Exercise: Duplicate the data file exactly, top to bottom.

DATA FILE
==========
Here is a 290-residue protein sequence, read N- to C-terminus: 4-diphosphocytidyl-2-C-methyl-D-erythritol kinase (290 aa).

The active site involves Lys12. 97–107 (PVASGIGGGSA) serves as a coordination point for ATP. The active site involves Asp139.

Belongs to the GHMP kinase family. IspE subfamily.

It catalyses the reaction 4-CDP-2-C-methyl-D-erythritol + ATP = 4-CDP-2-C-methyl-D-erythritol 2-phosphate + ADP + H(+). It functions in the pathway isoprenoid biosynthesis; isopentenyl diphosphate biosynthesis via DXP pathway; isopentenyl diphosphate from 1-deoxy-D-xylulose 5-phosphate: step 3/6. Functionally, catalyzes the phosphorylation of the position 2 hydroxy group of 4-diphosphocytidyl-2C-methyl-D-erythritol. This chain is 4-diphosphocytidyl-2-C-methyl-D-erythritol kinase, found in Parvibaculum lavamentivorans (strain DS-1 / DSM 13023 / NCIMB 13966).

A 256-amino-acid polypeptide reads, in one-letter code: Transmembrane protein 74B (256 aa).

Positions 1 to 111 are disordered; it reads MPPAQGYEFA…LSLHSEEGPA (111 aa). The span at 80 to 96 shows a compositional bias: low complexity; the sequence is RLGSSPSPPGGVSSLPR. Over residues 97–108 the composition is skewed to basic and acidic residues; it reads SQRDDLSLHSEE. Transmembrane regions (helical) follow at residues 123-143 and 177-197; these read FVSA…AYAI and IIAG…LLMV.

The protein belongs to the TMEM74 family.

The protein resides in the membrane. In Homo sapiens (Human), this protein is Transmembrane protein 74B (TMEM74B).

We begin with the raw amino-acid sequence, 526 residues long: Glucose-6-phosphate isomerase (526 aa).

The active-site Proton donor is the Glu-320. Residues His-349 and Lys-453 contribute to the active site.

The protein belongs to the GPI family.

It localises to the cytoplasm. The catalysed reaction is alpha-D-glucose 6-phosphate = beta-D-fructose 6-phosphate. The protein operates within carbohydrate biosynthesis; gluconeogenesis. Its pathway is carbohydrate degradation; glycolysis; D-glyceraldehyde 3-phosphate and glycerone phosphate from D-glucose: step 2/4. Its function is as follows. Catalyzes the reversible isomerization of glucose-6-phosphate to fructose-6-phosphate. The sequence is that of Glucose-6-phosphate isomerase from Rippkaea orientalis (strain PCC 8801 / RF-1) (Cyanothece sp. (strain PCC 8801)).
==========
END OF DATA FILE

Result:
Here is a 290-residue protein sequence, read N- to C-terminus: 4-diphosphocytidyl-2-C-methyl-D-erythritol kinase (290 aa).

The active site involves Lys12. 97–107 (PVASGIGGGSA) serves as a coordination point for ATP. The active site involves Asp139.

Belongs to the GHMP kinase family. IspE subfamily.

It catalyses the reaction 4-CDP-2-C-methyl-D-erythritol + ATP = 4-CDP-2-C-methyl-D-erythritol 2-phosphate + ADP + H(+). It functions in the pathway isoprenoid biosynthesis; isopentenyl diphosphate biosynthesis via DXP pathway; isopentenyl diphosphate from 1-deoxy-D-xylulose 5-phosphate: step 3/6. Functionally, catalyzes the phosphorylation of the position 2 hydroxy group of 4-diphosphocytidyl-2C-methyl-D-erythritol. This chain is 4-diphosphocytidyl-2-C-methyl-D-erythritol kinase, found in Parvibaculum lavamentivorans (strain DS-1 / DSM 13023 / NCIMB 13966).

A 256-amino-acid polypeptide reads, in one-letter code: Transmembrane protein 74B (256 aa).

Positions 1 to 111 are disordered; it reads MPPAQGYEFA…LSLHSEEGPA (111 aa). The span at 80 to 96 shows a compositional bias: low complexity; the sequence is RLGSSPSPPGGVSSLPR. Over residues 97–108 the composition is skewed to basic and acidic residues; it reads SQRDDLSLHSEE. Transmembrane regions (helical) follow at residues 123-143 and 177-197; these read FVSA…AYAI and IIAG…LLMV.

The protein belongs to the TMEM74 family.

The protein resides in the membrane. In Homo sapiens (Human), this protein is Transmembrane protein 74B (TMEM74B).

We begin with the raw amino-acid sequence, 526 residues long: Glucose-6-phosphate isomerase (526 aa).

The active-site Proton donor is the Glu-320. Residues His-349 and Lys-453 contribute to the active site.

The protein belongs to the GPI family.

It localises to the cytoplasm. The catalysed reaction is alpha-D-glucose 6-phosphate = beta-D-fructose 6-phosphate. The protein operates within carbohydrate biosynthesis; gluconeogenesis. Its pathway is carbohydrate degradation; glycolysis; D-glyceraldehyde 3-phosphate and glycerone phosphate from D-glucose: step 2/4. Its function is as follows. Catalyzes the reversible isomerization of glucose-6-phosphate to fructose-6-phosphate. The sequence is that of Glucose-6-phosphate isomerase from Rippkaea orientalis (strain PCC 8801 / RF-1) (Cyanothece sp. (strain PCC 8801)).